All Aboard the Central Bank Digital Currency Bandwagon
Following preliminary interest from central banks in China, as well as India, Cambodia, and to an extent the European Central Bank, the Bank of Lithuania has given attention to digital assets issued and backed centrally.
CBDCs may be a tool to bring the central bank’s digital money directly to non-financial institutions and even individuals, commented Aistė Juškaitė, principal economist at the Market Infrastructure Department at the Bank of Lithuania.
Juškaitė pointed out that CBDCs can be used directly in societies with underdeveloped commercial banking, and more difficult access both to cash and electronic payments. CBDCs are money, since they are backed by the central bank, and can be used as digital cash. With enough trust, access to that liquidity may gain more trust. The assets will be nothing like the private money that currently exists in the form of other cryptocurrencies, added Juškaitė.
Bank of Lithuania itself is part of the Eurosystem of central banks, using the euro since 2015. The central bank does not have its own monetary policy, and in theory could use CBDCs issued by the European Central Bank, if this idea takes off.
For now, the private sector has decided to innovate in this area, supposedly addressing the inadequacies of the banking sector. But Juškaitė believes regulators and banks should lead that change, and CBDCs are a way to get ahead of the curve and offer a more reliable product in comparison to private stablecoins.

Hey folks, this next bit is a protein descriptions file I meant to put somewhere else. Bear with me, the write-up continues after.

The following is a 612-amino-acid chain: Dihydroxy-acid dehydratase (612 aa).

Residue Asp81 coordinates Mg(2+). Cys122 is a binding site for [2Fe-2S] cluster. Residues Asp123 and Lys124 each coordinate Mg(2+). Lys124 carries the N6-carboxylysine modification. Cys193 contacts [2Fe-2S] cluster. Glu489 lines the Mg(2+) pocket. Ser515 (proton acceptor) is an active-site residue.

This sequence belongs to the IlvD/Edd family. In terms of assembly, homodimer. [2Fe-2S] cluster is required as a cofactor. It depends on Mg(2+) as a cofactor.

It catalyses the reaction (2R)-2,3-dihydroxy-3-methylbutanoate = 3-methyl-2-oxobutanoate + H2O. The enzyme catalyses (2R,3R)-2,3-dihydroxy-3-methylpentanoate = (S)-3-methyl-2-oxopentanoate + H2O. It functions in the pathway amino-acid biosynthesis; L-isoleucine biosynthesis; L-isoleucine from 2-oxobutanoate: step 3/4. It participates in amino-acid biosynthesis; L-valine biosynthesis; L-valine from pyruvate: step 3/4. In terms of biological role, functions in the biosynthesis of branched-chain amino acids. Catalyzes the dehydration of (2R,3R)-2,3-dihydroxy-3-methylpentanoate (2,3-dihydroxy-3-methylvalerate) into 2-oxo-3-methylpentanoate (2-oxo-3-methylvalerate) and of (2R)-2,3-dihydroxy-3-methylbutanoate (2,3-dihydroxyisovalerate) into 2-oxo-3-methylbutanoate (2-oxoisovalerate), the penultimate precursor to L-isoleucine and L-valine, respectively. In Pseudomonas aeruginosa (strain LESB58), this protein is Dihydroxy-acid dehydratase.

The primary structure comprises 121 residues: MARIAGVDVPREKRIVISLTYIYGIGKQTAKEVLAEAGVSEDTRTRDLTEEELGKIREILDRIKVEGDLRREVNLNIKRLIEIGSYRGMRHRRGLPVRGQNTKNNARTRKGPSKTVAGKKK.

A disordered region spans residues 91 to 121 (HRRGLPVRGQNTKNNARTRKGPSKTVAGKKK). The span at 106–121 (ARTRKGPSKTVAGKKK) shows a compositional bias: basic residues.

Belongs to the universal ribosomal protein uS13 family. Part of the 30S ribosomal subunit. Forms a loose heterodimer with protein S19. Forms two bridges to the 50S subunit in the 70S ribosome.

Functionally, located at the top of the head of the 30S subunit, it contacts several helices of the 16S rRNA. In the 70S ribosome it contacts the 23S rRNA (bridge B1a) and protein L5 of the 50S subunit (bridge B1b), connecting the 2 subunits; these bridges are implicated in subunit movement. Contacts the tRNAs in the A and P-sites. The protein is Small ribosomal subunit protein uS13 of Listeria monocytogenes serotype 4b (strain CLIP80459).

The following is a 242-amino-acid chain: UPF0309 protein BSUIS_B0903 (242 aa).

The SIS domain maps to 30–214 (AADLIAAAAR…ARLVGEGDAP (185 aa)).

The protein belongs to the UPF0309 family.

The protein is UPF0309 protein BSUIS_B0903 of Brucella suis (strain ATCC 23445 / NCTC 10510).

Central Banks Compete with Private Attempts at Digital Cash
The birth of central bank digital currency came about not as an innovative experiment, but as a panicked response to Facebook’s Libra cryptocurrency. Libra is counted as a stablecoin, although its exact exchange rate is unknown. Central banks were quick to express fears that Libra could undermine local or regional monetary policies, and so China decided to develop it’s own digital yuan in response.
Fast forward 6 months since China first mentioned a digital yuan, and now most countries are following suit with digital currencies of their own.
CBDCs are a step forward, as central banks take the task of issuing a state-related digital asset. Previous attempts to create a national digital currency based on open blockchains have been met with skepticism, as in the earlier attempt of Estonia to launch an Ethereum-based token named Estcoin.
As for the ECB, the bank has stated that current public blockchains do not have the capacity to carry the required level of transactions. But CBDCs may rely on new purpose-built blockchains, and offer a novel technology for digital cash.
What do you think about Bank of Lithuania’s stance on CBDCs? Share your thoughts in the comments section below!
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